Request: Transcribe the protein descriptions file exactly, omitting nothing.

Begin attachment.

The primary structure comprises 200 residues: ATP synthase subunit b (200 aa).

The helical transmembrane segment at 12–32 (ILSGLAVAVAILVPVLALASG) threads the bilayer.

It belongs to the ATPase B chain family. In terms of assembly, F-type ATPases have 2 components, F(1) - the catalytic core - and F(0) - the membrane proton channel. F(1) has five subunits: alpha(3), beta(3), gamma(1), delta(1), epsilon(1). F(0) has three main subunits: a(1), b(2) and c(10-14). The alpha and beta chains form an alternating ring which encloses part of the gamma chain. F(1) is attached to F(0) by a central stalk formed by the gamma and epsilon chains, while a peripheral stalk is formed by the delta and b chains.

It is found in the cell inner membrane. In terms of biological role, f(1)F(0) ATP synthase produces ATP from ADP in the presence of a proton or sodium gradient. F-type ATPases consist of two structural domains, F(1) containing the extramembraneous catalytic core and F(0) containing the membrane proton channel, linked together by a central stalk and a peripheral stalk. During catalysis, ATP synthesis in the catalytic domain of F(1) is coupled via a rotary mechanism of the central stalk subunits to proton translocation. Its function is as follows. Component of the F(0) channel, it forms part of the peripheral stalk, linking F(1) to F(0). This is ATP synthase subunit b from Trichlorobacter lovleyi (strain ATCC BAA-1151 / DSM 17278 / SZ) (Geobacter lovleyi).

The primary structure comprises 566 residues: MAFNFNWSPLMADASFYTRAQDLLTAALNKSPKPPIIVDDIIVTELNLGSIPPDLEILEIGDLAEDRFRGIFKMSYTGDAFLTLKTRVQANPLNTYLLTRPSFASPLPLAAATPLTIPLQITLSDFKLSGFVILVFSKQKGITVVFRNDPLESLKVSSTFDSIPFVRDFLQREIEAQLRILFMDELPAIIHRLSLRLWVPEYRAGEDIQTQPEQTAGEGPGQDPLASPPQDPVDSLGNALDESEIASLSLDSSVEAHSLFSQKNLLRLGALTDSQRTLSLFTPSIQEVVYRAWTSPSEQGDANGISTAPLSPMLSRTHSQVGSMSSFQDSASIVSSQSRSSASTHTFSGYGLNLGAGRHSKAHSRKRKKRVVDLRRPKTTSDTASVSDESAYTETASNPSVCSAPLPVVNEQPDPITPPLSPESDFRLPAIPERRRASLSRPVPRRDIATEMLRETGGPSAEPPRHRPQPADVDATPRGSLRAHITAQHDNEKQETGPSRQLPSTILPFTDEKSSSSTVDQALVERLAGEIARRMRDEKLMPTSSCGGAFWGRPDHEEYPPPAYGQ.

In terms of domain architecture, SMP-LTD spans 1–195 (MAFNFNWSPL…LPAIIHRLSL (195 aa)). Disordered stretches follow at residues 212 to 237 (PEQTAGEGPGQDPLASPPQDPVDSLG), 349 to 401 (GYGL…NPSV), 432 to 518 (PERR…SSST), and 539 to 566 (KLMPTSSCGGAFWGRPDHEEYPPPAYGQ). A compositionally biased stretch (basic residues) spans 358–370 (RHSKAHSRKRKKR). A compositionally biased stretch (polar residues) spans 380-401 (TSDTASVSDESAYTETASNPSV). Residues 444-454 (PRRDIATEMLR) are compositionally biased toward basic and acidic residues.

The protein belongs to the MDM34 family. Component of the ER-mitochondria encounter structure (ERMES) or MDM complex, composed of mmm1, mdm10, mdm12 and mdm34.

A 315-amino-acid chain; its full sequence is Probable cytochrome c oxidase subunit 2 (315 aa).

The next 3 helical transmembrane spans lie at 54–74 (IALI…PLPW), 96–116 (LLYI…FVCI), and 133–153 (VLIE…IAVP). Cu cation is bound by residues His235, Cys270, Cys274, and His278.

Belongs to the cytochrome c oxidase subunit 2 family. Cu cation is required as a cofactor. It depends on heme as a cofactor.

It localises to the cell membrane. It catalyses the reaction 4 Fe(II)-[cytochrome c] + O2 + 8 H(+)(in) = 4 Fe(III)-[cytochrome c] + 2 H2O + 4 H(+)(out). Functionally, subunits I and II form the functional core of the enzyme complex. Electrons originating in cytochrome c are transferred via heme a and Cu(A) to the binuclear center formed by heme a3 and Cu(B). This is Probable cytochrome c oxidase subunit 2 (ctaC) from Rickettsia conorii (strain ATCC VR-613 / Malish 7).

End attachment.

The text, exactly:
The primary structure comprises 200 residues: ATP synthase subunit b (200 aa).

The helical transmembrane segment at 12–32 (ILSGLAVAVAILVPVLALASG) threads the bilayer.

It belongs to the ATPase B chain family. In terms of assembly, F-type ATPases have 2 components, F(1) - the catalytic core - and F(0) - the membrane proton channel. F(1) has five subunits: alpha(3), beta(3), gamma(1), delta(1), epsilon(1). F(0) has three main subunits: a(1), b(2) and c(10-14). The alpha and beta chains form an alternating ring which encloses part of the gamma chain. F(1) is attached to F(0) by a central stalk formed by the gamma and epsilon chains, while a peripheral stalk is formed by the delta and b chains.

It is found in the cell inner membrane. In terms of biological role, f(1)F(0) ATP synthase produces ATP from ADP in the presence of a proton or sodium gradient. F-type ATPases consist of two structural domains, F(1) containing the extramembraneous catalytic core and F(0) containing the membrane proton channel, linked together by a central stalk and a peripheral stalk. During catalysis, ATP synthesis in the catalytic domain of F(1) is coupled via a rotary mechanism of the central stalk subunits to proton translocation. Its function is as follows. Component of the F(0) channel, it forms part of the peripheral stalk, linking F(1) to F(0). This is ATP synthase subunit b from Trichlorobacter lovleyi (strain ATCC BAA-1151 / DSM 17278 / SZ) (Geobacter lovleyi).

The primary structure comprises 566 residues: MAFNFNWSPLMADASFYTRAQDLLTAALNKSPKPPIIVDDIIVTELNLGSIPPDLEILEIGDLAEDRFRGIFKMSYTGDAFLTLKTRVQANPLNTYLLTRPSFASPLPLAAATPLTIPLQITLSDFKLSGFVILVFSKQKGITVVFRNDPLESLKVSSTFDSIPFVRDFLQREIEAQLRILFMDELPAIIHRLSLRLWVPEYRAGEDIQTQPEQTAGEGPGQDPLASPPQDPVDSLGNALDESEIASLSLDSSVEAHSLFSQKNLLRLGALTDSQRTLSLFTPSIQEVVYRAWTSPSEQGDANGISTAPLSPMLSRTHSQVGSMSSFQDSASIVSSQSRSSASTHTFSGYGLNLGAGRHSKAHSRKRKKRVVDLRRPKTTSDTASVSDESAYTETASNPSVCSAPLPVVNEQPDPITPPLSPESDFRLPAIPERRRASLSRPVPRRDIATEMLRETGGPSAEPPRHRPQPADVDATPRGSLRAHITAQHDNEKQETGPSRQLPSTILPFTDEKSSSSTVDQALVERLAGEIARRMRDEKLMPTSSCGGAFWGRPDHEEYPPPAYGQ.

In terms of domain architecture, SMP-LTD spans 1–195 (MAFNFNWSPL…LPAIIHRLSL (195 aa)). Disordered stretches follow at residues 212 to 237 (PEQTAGEGPGQDPLASPPQDPVDSLG), 349 to 401 (GYGL…NPSV), 432 to 518 (PERR…SSST), and 539 to 566 (KLMPTSSCGGAFWGRPDHEEYPPPAYGQ). A compositionally biased stretch (basic residues) spans 358–370 (RHSKAHSRKRKKR). A compositionally biased stretch (polar residues) spans 380-401 (TSDTASVSDESAYTETASNPSV). Residues 444-454 (PRRDIATEMLR) are compositionally biased toward basic and acidic residues.

The protein belongs to the MDM34 family. Component of the ER-mitochondria encounter structure (ERMES) or MDM complex, composed of mmm1, mdm10, mdm12 and mdm34.

A 315-amino-acid chain; its full sequence is Probable cytochrome c oxidase subunit 2 (315 aa).

The next 3 helical transmembrane spans lie at 54–74 (IALI…PLPW), 96–116 (LLYI…FVCI), and 133–153 (VLIE…IAVP). Cu cation is bound by residues His235, Cys270, Cys274, and His278.

Belongs to the cytochrome c oxidase subunit 2 family. Cu cation is required as a cofactor. It depends on heme as a cofactor.

It localises to the cell membrane. It catalyses the reaction 4 Fe(II)-[cytochrome c] + O2 + 8 H(+)(in) = 4 Fe(III)-[cytochrome c] + 2 H2O + 4 H(+)(out). Functionally, subunits I and II form the functional core of the enzyme complex. Electrons originating in cytochrome c are transferred via heme a and Cu(A) to the binuclear center formed by heme a3 and Cu(B). This is Probable cytochrome c oxidase subunit 2 (ctaC) from Rickettsia conorii (strain ATCC VR-613 / Malish 7).